This information is provided by the National Institutes of Health (NIH) Genetic and Rare Diseases Information Center (GARD).
Beta-ketothiolase deficiency is an inherited disorder in which the body cannot effectively process a protein building block (amino acid) called isoleucine. This condition also impairs the body’s ability to process ketones, which are molecules produced during the breakdown of fats. Signs and symptoms typically appear between the ages of 6 and 24 months. Affected children experience intermittent episodes of ketoacidosis, characterized by vomiting, dehydration, difficulty breathing, extreme tiredness (lethargy), and occasionally, seizures. In severe cases, these episodes can lead to coma. Metabolic stroke is another finding that has been increasingly reported in children with this condition. Ketoacidotic attacks are frequently triggered by infections, periods without food (fasting), or increased intake of protein-rich foods.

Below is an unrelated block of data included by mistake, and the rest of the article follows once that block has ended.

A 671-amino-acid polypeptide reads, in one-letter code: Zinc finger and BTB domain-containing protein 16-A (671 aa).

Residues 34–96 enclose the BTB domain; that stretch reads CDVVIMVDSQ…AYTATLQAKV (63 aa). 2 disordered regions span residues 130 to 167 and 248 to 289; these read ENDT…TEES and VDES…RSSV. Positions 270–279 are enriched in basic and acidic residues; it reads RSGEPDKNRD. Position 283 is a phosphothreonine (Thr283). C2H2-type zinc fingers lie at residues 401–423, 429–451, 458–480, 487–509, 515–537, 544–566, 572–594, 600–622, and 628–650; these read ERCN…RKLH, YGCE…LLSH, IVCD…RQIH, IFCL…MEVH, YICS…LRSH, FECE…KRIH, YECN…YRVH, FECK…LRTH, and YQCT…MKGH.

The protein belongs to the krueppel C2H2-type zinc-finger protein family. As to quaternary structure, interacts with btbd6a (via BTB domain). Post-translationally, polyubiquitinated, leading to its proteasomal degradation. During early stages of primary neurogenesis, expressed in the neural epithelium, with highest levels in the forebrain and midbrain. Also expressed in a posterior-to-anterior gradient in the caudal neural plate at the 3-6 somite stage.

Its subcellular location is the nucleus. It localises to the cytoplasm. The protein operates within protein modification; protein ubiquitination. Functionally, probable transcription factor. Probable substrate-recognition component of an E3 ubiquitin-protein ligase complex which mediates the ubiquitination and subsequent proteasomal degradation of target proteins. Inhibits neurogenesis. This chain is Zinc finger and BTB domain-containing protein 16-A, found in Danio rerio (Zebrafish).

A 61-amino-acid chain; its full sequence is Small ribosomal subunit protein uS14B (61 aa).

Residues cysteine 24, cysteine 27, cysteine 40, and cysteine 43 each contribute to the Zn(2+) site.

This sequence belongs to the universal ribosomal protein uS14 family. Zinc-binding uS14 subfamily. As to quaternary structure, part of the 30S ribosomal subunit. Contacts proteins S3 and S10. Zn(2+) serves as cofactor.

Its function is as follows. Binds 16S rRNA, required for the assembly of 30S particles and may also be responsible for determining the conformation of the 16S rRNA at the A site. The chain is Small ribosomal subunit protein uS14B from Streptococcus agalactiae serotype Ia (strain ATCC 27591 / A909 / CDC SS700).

Beta ketothiolase deficiency is inherited in an autosomal recessive fashion and is caused by pathogenic variants (mutations) in the ACAT1 gene. Treatment involves managing acute crises with intravenous (IV) fluids, glucose, and electrolytes along with bicarbonate. Long-term management involves eating frequently, following a reduced-protein diet, avoidance of high-fat foods, and, in some cases, carnitine supplementation.
For more information, visit GARD.